How I Navigate When I Get Lost on A Long Journey

My heart races as a rush of panic washes over me like a flooded stream after a torrential downpour. I feel the sharp inhalation of limited breath as it shoots in and out of my nostrils as though it was a frigid beverage traveling through a straw with a wide circumference, causing brain freeze. It is in those moments of brief existential dread and darting eyes of the realization of the apparent danger that I am in when I begin to rethink everything that I have ever done in life.

I always fear that I have gotten lost somewhere in the middle of my longer solo hikes. This usually happens after hours of climbing across difficult terrain when the pain in my legs from miles of pushing forward feels as though it melts into my very existence, and my exhausted mind becomes devoid of all thought. Nothing else seems to exist as I place one foot in front of the other beyond the point when my GPS tracker begins logging miles in the double digits.

A few minutes off of the trail usually shoves my mind into a cloud of immediate terror. However, it only lasts a moment. In the next few ticks from the clock, I shift my mind to more rational thoughts. I end up backtracking to return to the trail, and I trust in my abilities to navigate and continue with my hike. I’m never really lost, but because I allow my mind to dissipate from this dimension, I begin to question everything. It’s a fleeting moment when I view my journey through peripheral blinders before reflecting on where I’m at along the entirety of my path.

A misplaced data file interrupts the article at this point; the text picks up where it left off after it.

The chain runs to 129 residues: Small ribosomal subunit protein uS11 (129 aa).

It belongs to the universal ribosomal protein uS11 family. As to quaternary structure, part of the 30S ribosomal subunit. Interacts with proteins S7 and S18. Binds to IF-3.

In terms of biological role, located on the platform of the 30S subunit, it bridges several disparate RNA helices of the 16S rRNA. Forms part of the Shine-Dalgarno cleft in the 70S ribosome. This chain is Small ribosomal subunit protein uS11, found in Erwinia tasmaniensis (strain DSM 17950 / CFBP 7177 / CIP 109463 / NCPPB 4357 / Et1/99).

There are moments in our lives when we see the worst in everything because we are only looking at our lives from a very limited perspective. We think negative thoughts and feel as though the world is turning against everything that we do. At times we feel unmotivated and lost in the mundanity of life because we forget to check in with ourselves and view our overall life path. We forget to notice how far we have come and fear planning for the journey ahead because we are stuck in this seemingly terrible moment of the present.

It always helps me to stop and take a second for myself when I think that I have gotten terribly lost on a hike. I calm my breathing, check my GPS tracker, and look for the clues surrounding me to put me back where I need to be. In life, I try to rest and relish in the section of time I set aside to reflect on the path in which I came. I’ll even, occasionally, look through the lens pointed at my past through previous journal entries and blog posts. I then bring my thoughts to the present and look deep within myself to point me in the correct direction to achieve my desired goals. It’s as though you are a daring explorer in a foreign land or a brave captain on an uncharted sea, referring to a map that you are sketching along the way.

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